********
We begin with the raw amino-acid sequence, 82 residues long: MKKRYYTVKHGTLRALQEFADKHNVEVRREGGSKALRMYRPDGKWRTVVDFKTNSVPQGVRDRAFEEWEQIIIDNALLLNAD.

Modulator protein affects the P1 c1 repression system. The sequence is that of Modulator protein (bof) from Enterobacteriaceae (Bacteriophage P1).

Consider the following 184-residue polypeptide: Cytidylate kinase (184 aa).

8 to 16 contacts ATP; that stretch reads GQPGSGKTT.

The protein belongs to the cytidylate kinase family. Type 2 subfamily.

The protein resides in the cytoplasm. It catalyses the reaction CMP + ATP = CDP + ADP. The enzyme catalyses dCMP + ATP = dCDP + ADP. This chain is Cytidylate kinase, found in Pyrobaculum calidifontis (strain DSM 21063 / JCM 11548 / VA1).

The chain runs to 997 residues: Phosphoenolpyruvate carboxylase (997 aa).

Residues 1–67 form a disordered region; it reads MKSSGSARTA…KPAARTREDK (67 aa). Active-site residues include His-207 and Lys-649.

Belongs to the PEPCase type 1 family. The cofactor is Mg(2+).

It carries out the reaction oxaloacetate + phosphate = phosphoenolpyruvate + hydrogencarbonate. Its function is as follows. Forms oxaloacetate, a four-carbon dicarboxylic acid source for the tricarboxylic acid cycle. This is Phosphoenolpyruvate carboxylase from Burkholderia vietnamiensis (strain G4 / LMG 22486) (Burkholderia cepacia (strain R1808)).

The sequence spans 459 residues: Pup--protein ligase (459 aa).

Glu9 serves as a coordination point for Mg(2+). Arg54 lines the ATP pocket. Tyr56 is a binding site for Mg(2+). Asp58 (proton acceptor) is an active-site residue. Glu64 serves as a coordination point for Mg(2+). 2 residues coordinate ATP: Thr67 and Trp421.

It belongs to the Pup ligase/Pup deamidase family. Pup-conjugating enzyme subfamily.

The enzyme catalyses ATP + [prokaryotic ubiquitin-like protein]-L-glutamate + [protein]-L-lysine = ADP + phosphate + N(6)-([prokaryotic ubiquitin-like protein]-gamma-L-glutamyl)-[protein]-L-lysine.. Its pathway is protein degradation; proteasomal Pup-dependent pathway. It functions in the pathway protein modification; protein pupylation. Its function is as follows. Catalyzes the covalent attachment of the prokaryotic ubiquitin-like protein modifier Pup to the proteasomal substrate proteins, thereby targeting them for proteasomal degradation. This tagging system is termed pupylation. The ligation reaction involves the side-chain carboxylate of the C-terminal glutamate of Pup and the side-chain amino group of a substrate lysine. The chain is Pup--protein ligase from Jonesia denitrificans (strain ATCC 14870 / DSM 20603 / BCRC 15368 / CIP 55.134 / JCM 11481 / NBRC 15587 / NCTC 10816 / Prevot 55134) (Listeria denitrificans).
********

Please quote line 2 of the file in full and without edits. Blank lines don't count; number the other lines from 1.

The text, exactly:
Modulator protein affects the P1 c1 repression system. The sequence is that of Modulator protein (bof) from Enterobacteriaceae (Bacteriophage P1).